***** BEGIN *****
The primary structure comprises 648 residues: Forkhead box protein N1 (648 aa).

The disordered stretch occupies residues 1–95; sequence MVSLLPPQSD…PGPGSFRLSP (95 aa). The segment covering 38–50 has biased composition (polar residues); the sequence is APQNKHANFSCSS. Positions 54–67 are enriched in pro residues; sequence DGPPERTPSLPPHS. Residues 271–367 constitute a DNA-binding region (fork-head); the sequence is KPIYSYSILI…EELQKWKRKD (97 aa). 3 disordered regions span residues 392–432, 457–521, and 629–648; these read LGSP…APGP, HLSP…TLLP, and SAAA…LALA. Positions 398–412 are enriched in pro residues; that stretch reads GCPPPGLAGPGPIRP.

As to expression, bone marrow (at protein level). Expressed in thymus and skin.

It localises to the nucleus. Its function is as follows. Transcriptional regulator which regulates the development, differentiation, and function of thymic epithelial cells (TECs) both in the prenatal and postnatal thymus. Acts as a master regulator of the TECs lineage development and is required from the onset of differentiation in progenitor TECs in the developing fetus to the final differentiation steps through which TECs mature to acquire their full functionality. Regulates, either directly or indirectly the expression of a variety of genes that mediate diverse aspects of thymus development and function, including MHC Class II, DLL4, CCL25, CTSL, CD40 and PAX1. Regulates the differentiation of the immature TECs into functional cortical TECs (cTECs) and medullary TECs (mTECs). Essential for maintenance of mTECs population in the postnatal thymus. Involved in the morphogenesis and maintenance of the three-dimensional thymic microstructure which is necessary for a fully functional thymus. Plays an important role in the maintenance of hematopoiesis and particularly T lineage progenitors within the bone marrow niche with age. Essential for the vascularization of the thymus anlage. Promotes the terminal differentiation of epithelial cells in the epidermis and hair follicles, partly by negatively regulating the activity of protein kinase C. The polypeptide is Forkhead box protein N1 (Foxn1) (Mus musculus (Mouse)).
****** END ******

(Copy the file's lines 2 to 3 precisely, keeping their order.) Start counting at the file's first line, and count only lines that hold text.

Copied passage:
The disordered stretch occupies residues 1–95; sequence MVSLLPPQSD…PGPGSFRLSP (95 aa). The segment covering 38–50 has biased composition (polar residues); the sequence is APQNKHANFSCSS. Positions 54–67 are enriched in pro residues; sequence DGPPERTPSLPPHS. Residues 271–367 constitute a DNA-binding region (fork-head); the sequence is KPIYSYSILI…EELQKWKRKD (97 aa). 3 disordered regions span residues 392–432, 457–521, and 629–648; these read LGSP…APGP, HLSP…TLLP, and SAAA…LALA. Positions 398–412 are enriched in pro residues; that stretch reads GCPPPGLAGPGPIRP.

As to expression, bone marrow (at protein level). Expressed in thymus and skin.